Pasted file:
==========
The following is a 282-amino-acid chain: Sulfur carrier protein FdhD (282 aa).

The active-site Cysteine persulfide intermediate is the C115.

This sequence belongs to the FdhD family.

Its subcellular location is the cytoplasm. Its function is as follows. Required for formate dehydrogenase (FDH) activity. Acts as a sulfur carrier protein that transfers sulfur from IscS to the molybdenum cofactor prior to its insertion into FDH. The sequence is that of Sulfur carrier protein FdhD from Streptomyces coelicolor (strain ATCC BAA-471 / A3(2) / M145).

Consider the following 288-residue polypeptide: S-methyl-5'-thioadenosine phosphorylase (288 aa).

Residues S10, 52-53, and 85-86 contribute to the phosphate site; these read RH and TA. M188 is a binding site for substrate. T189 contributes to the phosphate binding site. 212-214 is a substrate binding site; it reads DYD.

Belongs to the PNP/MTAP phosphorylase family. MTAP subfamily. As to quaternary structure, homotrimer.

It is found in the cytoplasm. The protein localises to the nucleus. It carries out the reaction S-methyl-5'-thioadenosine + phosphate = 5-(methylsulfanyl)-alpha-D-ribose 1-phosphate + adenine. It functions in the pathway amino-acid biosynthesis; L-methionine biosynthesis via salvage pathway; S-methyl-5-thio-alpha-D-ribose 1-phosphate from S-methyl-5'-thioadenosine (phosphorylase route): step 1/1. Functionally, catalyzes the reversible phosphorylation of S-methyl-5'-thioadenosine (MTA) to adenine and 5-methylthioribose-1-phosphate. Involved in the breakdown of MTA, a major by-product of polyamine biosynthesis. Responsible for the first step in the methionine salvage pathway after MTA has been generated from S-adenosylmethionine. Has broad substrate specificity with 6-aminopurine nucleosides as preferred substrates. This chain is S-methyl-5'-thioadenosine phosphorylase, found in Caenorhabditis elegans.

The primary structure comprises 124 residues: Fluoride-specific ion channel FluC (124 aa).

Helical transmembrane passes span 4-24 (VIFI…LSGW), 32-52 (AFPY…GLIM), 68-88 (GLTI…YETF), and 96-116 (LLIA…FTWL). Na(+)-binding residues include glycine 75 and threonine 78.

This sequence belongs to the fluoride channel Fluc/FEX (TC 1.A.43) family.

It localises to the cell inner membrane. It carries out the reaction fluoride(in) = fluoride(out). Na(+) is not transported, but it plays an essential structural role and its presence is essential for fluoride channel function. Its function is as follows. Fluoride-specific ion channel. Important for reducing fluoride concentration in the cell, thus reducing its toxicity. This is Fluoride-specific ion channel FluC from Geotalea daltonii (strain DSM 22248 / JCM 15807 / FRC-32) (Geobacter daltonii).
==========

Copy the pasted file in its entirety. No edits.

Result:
The following is a 282-amino-acid chain: Sulfur carrier protein FdhD (282 aa).

The active-site Cysteine persulfide intermediate is the C115.

This sequence belongs to the FdhD family.

Its subcellular location is the cytoplasm. Its function is as follows. Required for formate dehydrogenase (FDH) activity. Acts as a sulfur carrier protein that transfers sulfur from IscS to the molybdenum cofactor prior to its insertion into FDH. The sequence is that of Sulfur carrier protein FdhD from Streptomyces coelicolor (strain ATCC BAA-471 / A3(2) / M145).

Consider the following 288-residue polypeptide: S-methyl-5'-thioadenosine phosphorylase (288 aa).

Residues S10, 52-53, and 85-86 contribute to the phosphate site; these read RH and TA. M188 is a binding site for substrate. T189 contributes to the phosphate binding site. 212-214 is a substrate binding site; it reads DYD.

Belongs to the PNP/MTAP phosphorylase family. MTAP subfamily. As to quaternary structure, homotrimer.

It is found in the cytoplasm. The protein localises to the nucleus. It carries out the reaction S-methyl-5'-thioadenosine + phosphate = 5-(methylsulfanyl)-alpha-D-ribose 1-phosphate + adenine. It functions in the pathway amino-acid biosynthesis; L-methionine biosynthesis via salvage pathway; S-methyl-5-thio-alpha-D-ribose 1-phosphate from S-methyl-5'-thioadenosine (phosphorylase route): step 1/1. Functionally, catalyzes the reversible phosphorylation of S-methyl-5'-thioadenosine (MTA) to adenine and 5-methylthioribose-1-phosphate. Involved in the breakdown of MTA, a major by-product of polyamine biosynthesis. Responsible for the first step in the methionine salvage pathway after MTA has been generated from S-adenosylmethionine. Has broad substrate specificity with 6-aminopurine nucleosides as preferred substrates. This chain is S-methyl-5'-thioadenosine phosphorylase, found in Caenorhabditis elegans.

The primary structure comprises 124 residues: Fluoride-specific ion channel FluC (124 aa).

Helical transmembrane passes span 4-24 (VIFI…LSGW), 32-52 (AFPY…GLIM), 68-88 (GLTI…YETF), and 96-116 (LLIA…FTWL). Na(+)-binding residues include glycine 75 and threonine 78.

This sequence belongs to the fluoride channel Fluc/FEX (TC 1.A.43) family.

It localises to the cell inner membrane. It carries out the reaction fluoride(in) = fluoride(out). Na(+) is not transported, but it plays an essential structural role and its presence is essential for fluoride channel function. Its function is as follows. Fluoride-specific ion channel. Important for reducing fluoride concentration in the cell, thus reducing its toxicity. This is Fluoride-specific ion channel FluC from Geotalea daltonii (strain DSM 22248 / JCM 15807 / FRC-32) (Geobacter daltonii).